Welcome in spring with these limited-edition, mouthwatering sushi rolls.

This year’s Setsubun falls on February 3, a day celebrated in Japan before the beginning of spring, which is usually accompanied by traditional customs like throwing soybeans to drive away demons and eating ehomaki — a special type of sushi roll made up of special ingredients and is often thought to bring good luck for the year.

As ehomaki can come in many different sizes and styles, Japanese department store Daimaru Tokyo will be offering a whopping 150 types made by various companies to suit everyone’s needs and tastes. Here are some of the more exciting flavors available:

▼ Japanese-style ehomaki (1,850 yen, US$17)

1,200 pieces of this traditional sushi roll was sold in 2018, making it the bestseller of the year. You can’t go wrong with its generous portion of two sheets of nori seaweed and 14 ingredients including shrimp and crab.

▼ Sausage wrapped in flaky pastry (Price unlisted, limited to 12 per day)

Pastry store Paul brings a new twist to the ehomaki scene with a juicy sausage wrapped in layers of quality pastry. Available from January 9.

▼ Kintaro candy ehomaki (1,200 yen)

Those with a sweet tooth can get the best of both worlds with a couple of these. Available from January 18.

▼ Taimeiken omurice ehomaki (864 yen)

Essentially Japan’s favorite omelette rice in a wrap, these savory treats will go on sale on February 2 and 3. Only 50 pieces will be available.

▼ Kanamkinpa sirloin steak ehomaki (1,620 yen)

Thick slabs of juicy steaks are sure to satisfy that meat craving in this Korean-style gimbap.

▼ Seiyo Ginza galette ehomaki (1,620 yen)

Lovers of prosciutto and smoked salmon ought to give this Japanese version of the French flat cake galette a try.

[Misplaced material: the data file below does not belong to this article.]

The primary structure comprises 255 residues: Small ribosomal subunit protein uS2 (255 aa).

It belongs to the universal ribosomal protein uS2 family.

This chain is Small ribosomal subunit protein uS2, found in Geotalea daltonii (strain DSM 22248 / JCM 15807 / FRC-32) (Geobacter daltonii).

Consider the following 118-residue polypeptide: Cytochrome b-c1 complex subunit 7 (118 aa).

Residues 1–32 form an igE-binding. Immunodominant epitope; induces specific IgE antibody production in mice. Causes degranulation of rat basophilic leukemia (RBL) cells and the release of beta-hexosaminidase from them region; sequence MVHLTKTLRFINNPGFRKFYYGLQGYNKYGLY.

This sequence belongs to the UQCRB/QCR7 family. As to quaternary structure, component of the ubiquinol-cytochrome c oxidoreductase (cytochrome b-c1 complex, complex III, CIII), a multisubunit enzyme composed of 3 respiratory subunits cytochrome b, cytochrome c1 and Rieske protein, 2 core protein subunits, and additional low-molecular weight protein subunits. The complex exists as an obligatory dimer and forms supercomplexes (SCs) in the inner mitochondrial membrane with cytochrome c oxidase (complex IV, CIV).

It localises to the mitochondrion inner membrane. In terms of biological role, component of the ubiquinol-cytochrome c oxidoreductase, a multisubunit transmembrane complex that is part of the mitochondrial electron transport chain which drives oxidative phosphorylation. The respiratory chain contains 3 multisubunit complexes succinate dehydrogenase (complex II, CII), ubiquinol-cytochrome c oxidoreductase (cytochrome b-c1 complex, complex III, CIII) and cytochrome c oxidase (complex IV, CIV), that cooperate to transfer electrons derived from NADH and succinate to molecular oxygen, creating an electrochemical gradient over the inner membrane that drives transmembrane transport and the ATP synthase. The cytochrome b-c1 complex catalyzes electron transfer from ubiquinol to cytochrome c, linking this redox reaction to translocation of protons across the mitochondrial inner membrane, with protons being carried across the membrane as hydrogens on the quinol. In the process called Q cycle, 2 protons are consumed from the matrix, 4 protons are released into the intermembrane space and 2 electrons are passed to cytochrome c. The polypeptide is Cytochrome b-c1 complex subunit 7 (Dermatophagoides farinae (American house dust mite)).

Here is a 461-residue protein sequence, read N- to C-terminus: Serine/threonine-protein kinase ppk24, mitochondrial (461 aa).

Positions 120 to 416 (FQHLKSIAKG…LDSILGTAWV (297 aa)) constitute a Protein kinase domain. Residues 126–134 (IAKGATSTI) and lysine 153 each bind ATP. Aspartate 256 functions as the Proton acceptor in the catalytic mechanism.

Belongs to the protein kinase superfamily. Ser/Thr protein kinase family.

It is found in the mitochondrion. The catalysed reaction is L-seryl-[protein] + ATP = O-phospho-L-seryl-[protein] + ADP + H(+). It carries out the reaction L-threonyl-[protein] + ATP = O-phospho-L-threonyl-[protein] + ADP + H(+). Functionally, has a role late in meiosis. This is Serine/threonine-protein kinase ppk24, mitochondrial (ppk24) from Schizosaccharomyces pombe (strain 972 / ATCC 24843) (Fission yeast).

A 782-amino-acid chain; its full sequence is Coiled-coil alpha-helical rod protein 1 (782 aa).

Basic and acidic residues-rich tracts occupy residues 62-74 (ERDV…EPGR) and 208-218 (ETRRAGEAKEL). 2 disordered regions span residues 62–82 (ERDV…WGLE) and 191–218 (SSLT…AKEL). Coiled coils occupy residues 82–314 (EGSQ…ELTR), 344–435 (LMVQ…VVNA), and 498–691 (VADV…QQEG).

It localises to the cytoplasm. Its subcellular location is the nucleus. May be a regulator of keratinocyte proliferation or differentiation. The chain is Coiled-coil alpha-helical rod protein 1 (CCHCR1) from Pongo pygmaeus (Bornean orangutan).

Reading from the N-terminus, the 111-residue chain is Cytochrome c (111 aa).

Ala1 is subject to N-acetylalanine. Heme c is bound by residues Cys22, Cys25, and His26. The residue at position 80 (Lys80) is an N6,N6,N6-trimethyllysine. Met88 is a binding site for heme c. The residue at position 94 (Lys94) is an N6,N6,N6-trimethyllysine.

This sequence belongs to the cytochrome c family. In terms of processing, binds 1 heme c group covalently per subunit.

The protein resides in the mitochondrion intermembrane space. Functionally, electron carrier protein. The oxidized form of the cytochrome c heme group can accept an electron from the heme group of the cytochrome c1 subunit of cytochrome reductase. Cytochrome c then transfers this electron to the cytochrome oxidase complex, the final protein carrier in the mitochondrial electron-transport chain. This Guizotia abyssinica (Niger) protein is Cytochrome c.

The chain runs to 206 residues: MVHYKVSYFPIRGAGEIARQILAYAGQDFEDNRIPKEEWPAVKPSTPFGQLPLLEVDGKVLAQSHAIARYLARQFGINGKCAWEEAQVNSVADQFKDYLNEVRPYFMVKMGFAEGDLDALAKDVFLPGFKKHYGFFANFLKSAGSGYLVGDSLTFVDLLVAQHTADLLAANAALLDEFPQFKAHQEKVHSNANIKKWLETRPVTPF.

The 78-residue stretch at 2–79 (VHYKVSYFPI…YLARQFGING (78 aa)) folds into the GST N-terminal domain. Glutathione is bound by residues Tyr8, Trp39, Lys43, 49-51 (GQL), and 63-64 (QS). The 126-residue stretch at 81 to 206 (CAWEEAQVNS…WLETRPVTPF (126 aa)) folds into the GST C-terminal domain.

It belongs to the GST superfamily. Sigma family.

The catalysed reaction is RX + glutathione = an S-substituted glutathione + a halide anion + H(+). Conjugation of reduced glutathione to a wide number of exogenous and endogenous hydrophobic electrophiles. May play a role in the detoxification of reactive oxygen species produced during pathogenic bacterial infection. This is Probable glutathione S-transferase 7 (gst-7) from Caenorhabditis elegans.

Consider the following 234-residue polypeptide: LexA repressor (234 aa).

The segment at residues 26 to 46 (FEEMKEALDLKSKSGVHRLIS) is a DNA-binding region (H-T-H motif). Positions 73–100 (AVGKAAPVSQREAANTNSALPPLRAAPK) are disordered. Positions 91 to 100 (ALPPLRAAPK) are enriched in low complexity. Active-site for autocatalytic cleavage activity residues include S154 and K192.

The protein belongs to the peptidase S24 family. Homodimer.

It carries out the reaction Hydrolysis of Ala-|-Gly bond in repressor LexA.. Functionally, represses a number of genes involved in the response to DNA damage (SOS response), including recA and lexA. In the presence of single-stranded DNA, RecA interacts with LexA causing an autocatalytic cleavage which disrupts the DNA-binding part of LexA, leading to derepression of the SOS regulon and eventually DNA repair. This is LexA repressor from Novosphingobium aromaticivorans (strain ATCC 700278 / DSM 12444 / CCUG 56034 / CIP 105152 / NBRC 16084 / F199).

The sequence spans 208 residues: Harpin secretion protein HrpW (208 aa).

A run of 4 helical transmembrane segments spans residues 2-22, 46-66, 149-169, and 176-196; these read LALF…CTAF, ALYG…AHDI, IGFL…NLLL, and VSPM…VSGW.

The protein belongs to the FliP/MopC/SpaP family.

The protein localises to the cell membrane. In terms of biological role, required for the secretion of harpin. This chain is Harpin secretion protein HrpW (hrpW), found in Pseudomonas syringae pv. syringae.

▼ Paul Bocuse Deli Japanese black wagyu roast beef ehomaki (2,592 yen)

Why bother with the seaweed wrap when you can replace it with generous slices of mouth-watering roast beef? As expected of a three star Michelin French restaurant.

▼ Gyutan Kanezaki beef tongue ehomaki (1,800 yen)

Limited to only 50 pieces on February 3, the beef tongue ehomaki is a luxurious treat for the senses.

▼ Takimoto seafood ehomaki (1,550 yen)

This sushi roll is so packed with seafood favorites like eel, squid and shrimp that you can hardly feel the rice in there. Only available on February 3.

▼ Ginza Aster abalone and shark’s fin ehomaki (5,000 yen)

Filled with ingredients considered extremely indulgent in Japan, reservations are required and only five pieces will be available on February 3.

▼ Sapporo Kaniya red king crab ehomaki (4,860 yen)

Everything about it screams crab, and if chomping down succulent crustacean flesh is up your alley, then you absolutely have to give this crabby ehomaki a try. Only 30 pieces to be sold on February 3.

▼ Tsukiji Suzutomi “great luck” ehomaki (10,800 yen)

We move on to the expensive ehomaki giants, and as expected of a sushi roll bearing the words “great luck” in its name, it includes top-grade medium-fatty tuna, pufferfish and shark’s fin. Reservation is must, and a total of only 20 pieces will be available between February 2 and 3.

▼ Nihonbashi Hiyama Yonezawa sirloin steak ehomaki (10,800 yen)

One of the premium wagyu beef grades in Japan, this ehomaki promises a lavish beef experience like no other. Only 10 are available on February 3

▼ Nakajima Suisan 2019 ehomaki (15,800 yen)

Made up of 19 extravagant ingredients including salmon roe, sea urchin, bluefin tuna, pufferfish and caviar, biting into this gold-wrapped ehomaki is the fanciest way to celebrate Setsubun. Limited to only 10 pieces on February 3.

There are tons of other ehomaki available at Daimaru Tokyo, all waiting to be picked up by the department store’s 110,000 daily customers. So why not pay it a visit when Setsubun rolls around? You might just find a sushi roll perfect for you, or maybe even one that resembles a menacing club held by Setsubun demons.

Store information
Daimaru Tokyo / 大丸東京店
Address: Tokyo-to, Chiyoda-ku, Marunouchi, 1-9-1
Open: 10 a.m.-9 p.m. (Weekdays), 10 a.m.-8 p.m. (Weekends)

Source, images: PR Times